Technological advances in refrigeration equipment are enabling businesses to reap the benefits. Shaun Evers, Managing Director of Stonegate Instruments, explains how relatively small and simple devices can significantly cut down on food waste, and the associated costs.
In the UK, a staggering 4.1 million tonnes of food is wasted in the food and drink industry annually, largely due to the incorrect storage of perishable foods, according to the Waste and Resource Action Programme (WRAP).
It is important therefore that every supermarket, restaurant and food retailer has an effective refrigeration system in place, which correctly stores produce at optimum temperatures to ensure food is kept fresh and edible and high hospitality standards are upheld.
Waste not, want not
No retailer wants to see food go to waste, however last year, food with a retail value of £13 billion was thrown away – contributing 19 million tonnes of CO2 emissions. 66 per cent of this waste was due to spoilage, caused by products being stored at incorrect temperatures.
One way to reduce the figure, is to ensure that optimum temperatures are maintained when storing perishable goods, ideally between 0 - 5C. Any fluctuation in temperature outside this range should be identified, which will allow problems to be solved quickly, before any excess spoilage occurs.
Not only can incorrect temperatures take a toll on food, but they can have a negative impact on energy costs. Overcooling by just 1C can lead to an increase in energy costs, up to 3 per cent, which can in turn significantly increase electricity bills.
Efficient thermometers, which are clearly displayed, can overcome the issue. Such equipment can monitor the cold store itself and the contents inside – making it easier to identify any irregularities. Businesses can reduce avoidable food waste and subsequently reduce unnecessary overheads from spoilage.
Harmful gas leaks
As any refrigeration operator is probably well aware, refrigerant gases play a crucial role in refrigeration systems, keeping cold stores fully operational.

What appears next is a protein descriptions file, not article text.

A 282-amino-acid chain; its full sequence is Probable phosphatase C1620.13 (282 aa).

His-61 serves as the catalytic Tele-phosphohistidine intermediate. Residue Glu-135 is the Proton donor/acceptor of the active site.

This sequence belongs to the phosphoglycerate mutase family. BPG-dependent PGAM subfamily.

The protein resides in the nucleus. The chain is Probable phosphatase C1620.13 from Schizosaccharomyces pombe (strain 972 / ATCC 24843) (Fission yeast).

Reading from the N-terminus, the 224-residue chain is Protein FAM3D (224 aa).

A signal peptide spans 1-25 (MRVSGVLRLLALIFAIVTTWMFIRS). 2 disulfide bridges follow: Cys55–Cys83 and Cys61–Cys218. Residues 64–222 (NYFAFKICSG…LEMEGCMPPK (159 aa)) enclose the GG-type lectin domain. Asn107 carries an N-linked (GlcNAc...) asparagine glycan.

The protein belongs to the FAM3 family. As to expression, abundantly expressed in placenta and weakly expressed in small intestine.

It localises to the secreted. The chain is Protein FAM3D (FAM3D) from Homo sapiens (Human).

However, if leaked the gases can be detrimental to a business causing staff to become ill, contributing towards global warming, and ultimately contaminating and destroying stored food products.
In an attempt to tackle the issue, legislation has been introduced in the form of Fluorinated Greenhouse Gas regulations. Under F-Gas regulations refrigeration systems with 300kg or more of refrigerants must be fitted with a gas leak detector. Devices should be calibrated with 1,000ppm mix of gas to air and have a sensitivity of 5g per year.
Equipment, such as Stonegate’s DL 1024, detects a range of both toxic and non-toxic gases 24/7, alerting workers with an audio-visual alarm, should a gas leak occur. The technology ensures staff members can identify the problem, and timely repairs can be made – preventing additional waste and cost.
Put a stop to rotten food
Although gas leaks are the biggest contributor to inconsistent temperatures in modern refrigeration systems, leaving the door open can be just as damaging. This may seem like a minor mistake but it can have an impact on the bottom line – soaring temperatures can cause an increase in levels of bacteria present, resulting in food spoiling much faster.
Furthermore, leaving the door open forces refrigeration systems to work harder, which in turn uses more energy, incurring higher energy costs.
The latest advancements in refrigeration equipment, can provide a simple solution. Open-door alarms can be mounted to the interior wall of a refrigerator, and can alert workers with flashing xenon beacon lights and 100dB sounders, should the door accidentally be left open for an extended period of time, ensuring the problem can be avoided.
Advancements in refrigeration technologies can make it faster for businesses to cut down on food waste, by increasing the efficiency of cold storage systems. With a payback period of less than two years, installing equipment like Stonegate’s gas leak detectors, thermometers and open-door alarms offers a simple solution for businesses across the entire food and drink sector.